Donald Trump has raised new questions about his commitment to the defense of NATO allies on the eve of his acceptance of the Republican presidential nomination, The New York Times reported.
The Times said that Trump re-emphasized the hardline nationalist approach that he has taken during his campaign, describing how he would force allies to shoulder defense costs that the United States has borne for decades.
Asked about Russian activities that have alarmed the Baltics, NATO's newest members, Trump said that if Russia attacked them, he would decide whether to come to their aid only after reviewing whether those nations "have fulfilled their obligations to us."
A cornerstone of the 28-member trans-Atlantic alliance is its Article 5 commitment that an attack on one member state is an attack on all, a pledge invoked after the Sept. 11, 2001 attacks on the United States. The presidents of Baltic states Estonia and Lithuania were quick to fire back Thursday.
Estonian President Toomas Hendrik Ilves insisted on Twitter that his nation of 1.3 million people bordering Russia is meeting all its NATO spending commitments.
"Estonia is one of give NATO allies in Europe to meet its 2 percent defense expenditure commitment," he said, adding Estonians had "fought, with no caveats" in NATO operations in Afghanistan. "We are equally committed to all our NATO allies, regardless of who they may be. That's what makes them allies," Ilves said.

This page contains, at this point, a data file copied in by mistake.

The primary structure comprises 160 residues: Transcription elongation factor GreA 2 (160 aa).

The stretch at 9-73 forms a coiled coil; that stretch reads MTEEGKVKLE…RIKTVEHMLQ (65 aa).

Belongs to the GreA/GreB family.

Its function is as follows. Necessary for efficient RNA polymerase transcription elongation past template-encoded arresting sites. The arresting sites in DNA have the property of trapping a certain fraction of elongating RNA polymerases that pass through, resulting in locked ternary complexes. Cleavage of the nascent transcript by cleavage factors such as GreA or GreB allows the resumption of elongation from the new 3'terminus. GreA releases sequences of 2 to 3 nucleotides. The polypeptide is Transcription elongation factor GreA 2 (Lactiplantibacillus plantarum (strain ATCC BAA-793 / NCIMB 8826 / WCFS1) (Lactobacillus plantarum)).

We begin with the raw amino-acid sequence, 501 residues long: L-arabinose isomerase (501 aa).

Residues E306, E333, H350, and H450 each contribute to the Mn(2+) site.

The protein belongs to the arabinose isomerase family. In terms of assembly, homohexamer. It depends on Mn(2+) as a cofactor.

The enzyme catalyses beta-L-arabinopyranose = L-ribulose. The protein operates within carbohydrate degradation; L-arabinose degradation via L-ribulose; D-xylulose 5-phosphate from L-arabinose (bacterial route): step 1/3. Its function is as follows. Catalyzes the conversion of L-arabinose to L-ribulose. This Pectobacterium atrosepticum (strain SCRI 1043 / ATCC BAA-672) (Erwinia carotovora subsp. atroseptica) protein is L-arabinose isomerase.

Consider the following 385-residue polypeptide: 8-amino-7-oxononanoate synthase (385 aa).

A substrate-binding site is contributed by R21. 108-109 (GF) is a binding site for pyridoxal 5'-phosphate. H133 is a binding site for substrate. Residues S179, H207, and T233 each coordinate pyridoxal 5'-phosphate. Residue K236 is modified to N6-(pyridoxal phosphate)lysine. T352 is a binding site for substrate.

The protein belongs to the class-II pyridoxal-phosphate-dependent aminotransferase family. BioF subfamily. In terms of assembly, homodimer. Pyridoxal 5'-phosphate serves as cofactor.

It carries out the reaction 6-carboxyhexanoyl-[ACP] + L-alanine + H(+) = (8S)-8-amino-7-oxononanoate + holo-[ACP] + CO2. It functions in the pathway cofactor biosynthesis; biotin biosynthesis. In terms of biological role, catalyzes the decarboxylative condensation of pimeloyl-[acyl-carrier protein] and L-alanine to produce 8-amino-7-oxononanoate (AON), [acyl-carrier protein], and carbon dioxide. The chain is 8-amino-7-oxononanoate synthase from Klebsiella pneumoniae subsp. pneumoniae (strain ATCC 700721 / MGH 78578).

Sharp-tongued Lithuanian President Dalia Grybauskaite told reporters in Vilnius "it's not necessary to interpret the words of presidential candidate Mr. Trump. We know the U.S. will always be our most important partner," she said, adding that Lithuania would meet NATO spending obligations by 2018.
Trump, who said he would press the theme of "America First" at his address Thursday night to the Republican National Convention, said allies would adjust to his approach.
"I would prefer to be able to continue" existing agreements, he told the Times, but only if allies stop taking advantage of an era of American largesse that was no longer affordable.
The remarks also drew fire from presumptive Democratic nominee Hillary Clinton's campaign, which said they showed Trump "is temperamentally unfit and fundamentally unprepared to be our commander-in-chief.""It is fair to assume that Vladimir Putin is rooting for a Trump presidency," said Clinton foreign policy adviser Jake Sullivan.